Laville, Frederic, 2000, “Foundations of Procedural Rationality: Cognitive Limits and Decision Processes,” Economics and Philosophy, 16, pp. 117–138CrossRefGoogle Scholar
Kreps, David M., 1988, Notes on the Theory of Choice, Boulder and London: Westview PressGoogle Scholar
Adler, Matthew D. and Sanchirico, Chris William, 2006, “Inequality and Uncertainty: Theory and Legal Applications,” University of Pennsylvania Law Review, 155, pp. 279–377CrossRefGoogle Scholar
Adler, Matthew D. and Posner, Eric A., 2006, New Foundations of Cost–Benefit Analysis, Cambridge, MA: Harvard University Press, pp. 25–61Google Scholar
Winkler, Robert L., 2003, An Introduction to Bayesian Inference and Decision, 2nd ed., Gainesville: Probabilistic Publishing, pp. 267–350Google Scholar
Hirshleifer, Jack and Riley, John G., 1992, The Analytics of Uncertainty and Information, Cambridge: Cambridge University Press, pp. 167–208CrossRefGoogle Scholar
Stigler, George J., 1961, “The Economics of Information,” Journal of Political Economy, 69, pp. 213–225CrossRefGoogle Scholar
Baron, Jonathan, 2000, Thinking and Deciding, 3rd ed., Cambridge: Cambridge University PressGoogle Scholar
Hastie, Reid and Dawes, Robyn M., 2001, Rational Choice in an Uncertain World, Thousand Oaks: Sage PublicationsGoogle Scholar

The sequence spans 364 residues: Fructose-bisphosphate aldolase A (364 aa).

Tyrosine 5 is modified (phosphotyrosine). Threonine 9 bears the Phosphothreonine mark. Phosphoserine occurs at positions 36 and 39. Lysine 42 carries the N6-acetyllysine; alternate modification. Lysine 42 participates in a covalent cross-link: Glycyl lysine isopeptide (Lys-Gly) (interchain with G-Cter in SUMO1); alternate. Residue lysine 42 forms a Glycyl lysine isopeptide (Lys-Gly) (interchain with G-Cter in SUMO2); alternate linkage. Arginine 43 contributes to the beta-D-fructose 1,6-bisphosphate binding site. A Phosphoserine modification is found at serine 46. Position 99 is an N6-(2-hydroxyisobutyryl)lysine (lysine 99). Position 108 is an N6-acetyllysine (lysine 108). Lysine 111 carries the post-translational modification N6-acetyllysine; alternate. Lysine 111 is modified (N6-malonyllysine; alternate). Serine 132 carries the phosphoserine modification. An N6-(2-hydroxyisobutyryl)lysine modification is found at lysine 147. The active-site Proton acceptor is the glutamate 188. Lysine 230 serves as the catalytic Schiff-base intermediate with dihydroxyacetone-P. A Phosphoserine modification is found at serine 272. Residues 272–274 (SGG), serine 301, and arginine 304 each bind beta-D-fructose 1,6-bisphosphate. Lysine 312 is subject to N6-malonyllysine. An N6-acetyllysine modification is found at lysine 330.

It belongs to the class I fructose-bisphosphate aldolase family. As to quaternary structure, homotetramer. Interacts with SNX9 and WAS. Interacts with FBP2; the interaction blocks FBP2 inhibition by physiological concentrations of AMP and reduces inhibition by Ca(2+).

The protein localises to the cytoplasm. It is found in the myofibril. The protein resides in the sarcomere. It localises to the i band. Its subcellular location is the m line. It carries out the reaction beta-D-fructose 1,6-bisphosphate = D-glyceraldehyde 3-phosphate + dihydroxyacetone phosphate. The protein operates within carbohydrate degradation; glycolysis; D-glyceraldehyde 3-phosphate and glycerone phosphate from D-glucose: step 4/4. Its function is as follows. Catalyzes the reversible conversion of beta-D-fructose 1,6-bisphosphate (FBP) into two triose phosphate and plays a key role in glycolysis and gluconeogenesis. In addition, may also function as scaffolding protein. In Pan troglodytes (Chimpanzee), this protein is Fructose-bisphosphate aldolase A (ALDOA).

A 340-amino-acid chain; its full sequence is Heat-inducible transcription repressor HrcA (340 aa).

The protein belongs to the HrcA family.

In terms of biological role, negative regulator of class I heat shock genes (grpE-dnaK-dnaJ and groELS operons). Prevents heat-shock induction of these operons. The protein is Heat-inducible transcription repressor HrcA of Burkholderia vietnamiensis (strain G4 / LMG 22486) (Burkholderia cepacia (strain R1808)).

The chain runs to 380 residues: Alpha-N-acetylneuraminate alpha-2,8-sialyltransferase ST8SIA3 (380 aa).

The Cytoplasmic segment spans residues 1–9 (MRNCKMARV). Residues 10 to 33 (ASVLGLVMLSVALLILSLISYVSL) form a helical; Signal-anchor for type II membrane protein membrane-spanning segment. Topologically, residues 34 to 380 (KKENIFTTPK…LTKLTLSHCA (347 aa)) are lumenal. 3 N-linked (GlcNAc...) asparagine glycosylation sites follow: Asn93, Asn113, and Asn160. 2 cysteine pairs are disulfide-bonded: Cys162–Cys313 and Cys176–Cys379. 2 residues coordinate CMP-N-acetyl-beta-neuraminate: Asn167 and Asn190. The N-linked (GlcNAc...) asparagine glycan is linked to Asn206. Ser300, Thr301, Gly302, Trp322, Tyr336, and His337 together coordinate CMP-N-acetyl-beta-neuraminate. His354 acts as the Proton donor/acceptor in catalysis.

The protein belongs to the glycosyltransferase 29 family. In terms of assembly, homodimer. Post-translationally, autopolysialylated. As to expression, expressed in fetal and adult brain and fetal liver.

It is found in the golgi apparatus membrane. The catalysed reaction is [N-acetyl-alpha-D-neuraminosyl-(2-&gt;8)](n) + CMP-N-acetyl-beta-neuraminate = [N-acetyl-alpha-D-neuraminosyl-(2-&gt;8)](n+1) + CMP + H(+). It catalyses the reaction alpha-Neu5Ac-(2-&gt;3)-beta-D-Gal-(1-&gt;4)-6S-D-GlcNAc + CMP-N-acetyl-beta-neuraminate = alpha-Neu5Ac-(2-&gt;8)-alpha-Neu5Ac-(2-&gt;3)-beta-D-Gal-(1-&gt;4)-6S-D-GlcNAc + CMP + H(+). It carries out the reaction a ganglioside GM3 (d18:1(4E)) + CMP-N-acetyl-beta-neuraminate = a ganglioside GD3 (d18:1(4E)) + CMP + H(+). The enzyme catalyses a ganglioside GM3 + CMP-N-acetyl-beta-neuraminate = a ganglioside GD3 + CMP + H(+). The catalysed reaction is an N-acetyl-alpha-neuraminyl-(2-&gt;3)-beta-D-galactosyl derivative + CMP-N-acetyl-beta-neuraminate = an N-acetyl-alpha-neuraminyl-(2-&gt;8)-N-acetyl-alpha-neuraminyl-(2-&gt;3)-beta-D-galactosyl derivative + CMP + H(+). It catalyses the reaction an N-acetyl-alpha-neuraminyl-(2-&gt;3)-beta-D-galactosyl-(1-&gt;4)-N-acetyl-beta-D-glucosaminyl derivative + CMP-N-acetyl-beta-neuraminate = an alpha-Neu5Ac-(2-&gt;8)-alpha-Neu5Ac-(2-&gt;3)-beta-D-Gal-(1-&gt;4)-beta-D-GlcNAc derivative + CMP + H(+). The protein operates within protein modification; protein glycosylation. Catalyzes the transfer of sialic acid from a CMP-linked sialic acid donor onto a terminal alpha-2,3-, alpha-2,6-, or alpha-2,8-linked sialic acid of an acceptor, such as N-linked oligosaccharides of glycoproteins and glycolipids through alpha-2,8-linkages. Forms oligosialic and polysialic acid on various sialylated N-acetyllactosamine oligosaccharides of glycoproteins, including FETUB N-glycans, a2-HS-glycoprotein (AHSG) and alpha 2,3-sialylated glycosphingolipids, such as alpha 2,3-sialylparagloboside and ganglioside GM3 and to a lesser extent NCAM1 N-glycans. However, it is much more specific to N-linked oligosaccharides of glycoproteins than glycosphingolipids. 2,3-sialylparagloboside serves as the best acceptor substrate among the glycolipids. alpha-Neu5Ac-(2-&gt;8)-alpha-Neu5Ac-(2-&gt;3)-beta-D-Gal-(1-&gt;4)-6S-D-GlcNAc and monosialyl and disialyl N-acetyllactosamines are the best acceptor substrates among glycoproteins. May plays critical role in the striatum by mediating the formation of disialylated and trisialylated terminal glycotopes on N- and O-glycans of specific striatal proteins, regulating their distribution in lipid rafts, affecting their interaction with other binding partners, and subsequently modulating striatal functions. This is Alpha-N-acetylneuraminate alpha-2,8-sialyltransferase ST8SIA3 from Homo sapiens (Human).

Keren, Gideon and Teigen, Karl H., 2004, “Yet Another Look at the Heuristics and Biases Approach,” in Koehler, Derek J. and Harvey, Nigel, eds., Blackwell Handbook of Judgment and Decision Making, Malden, MA: Blackwell Publishing, pp. 89–109CrossRefGoogle Scholar
Kahneman, Daniel, 2003, “Maps of Bounded Rationality: Psychology for Bounded Economics,” American Economic Review, 93, pp. 1449–1475CrossRefGoogle Scholar
Gigerenzer, Gerd et al., 1999, Simple Heuristics that Make Us Smart, New York: Oxford University Press, pp. 25–29Google Scholar
Simon, Herbert, 1982, 1997, Models of Bounded Rationality, vols. 1–3, Cambridge, MA: MIT PressGoogle Scholar
Simon, Herbert, 1979, 1989, Models of Thought, vols. 1–2, New Haven: Yale University PressGoogle Scholar
Simon, Herbert, 1955, “A Behavioral Model of Rational Choice,” in both Models of Bounded Rationality and Models of ThoughtGoogle Scholar
Byron, Michael, 1998, “Satisficing and Optimality,” Ethics, 109, pp. 67–93CrossRefGoogle Scholar
Byron, Michael, ed., 2004, Satisficing and Maximizing, Cambridge: Cambridge University PressCrossRef
Gigerenzer, Gerd, 2000, Adaptive Thinking: Rationality in the Real World, New York: Oxford University PressGoogle Scholar
Gigerenzer, Gerd and Selten, Reinhard, eds., 1999, Bounded Rationality: The Adaptive Toolbox, Cambridge, MA: MIT Press
Gigerenzer, Gerd, 2006, “Heuristics,” in Gigerenezer, Gerd and Engel, Christoph, eds., Heuristics and the Law, Cambridge, MA: MIT Press, pp. 17–44Google Scholar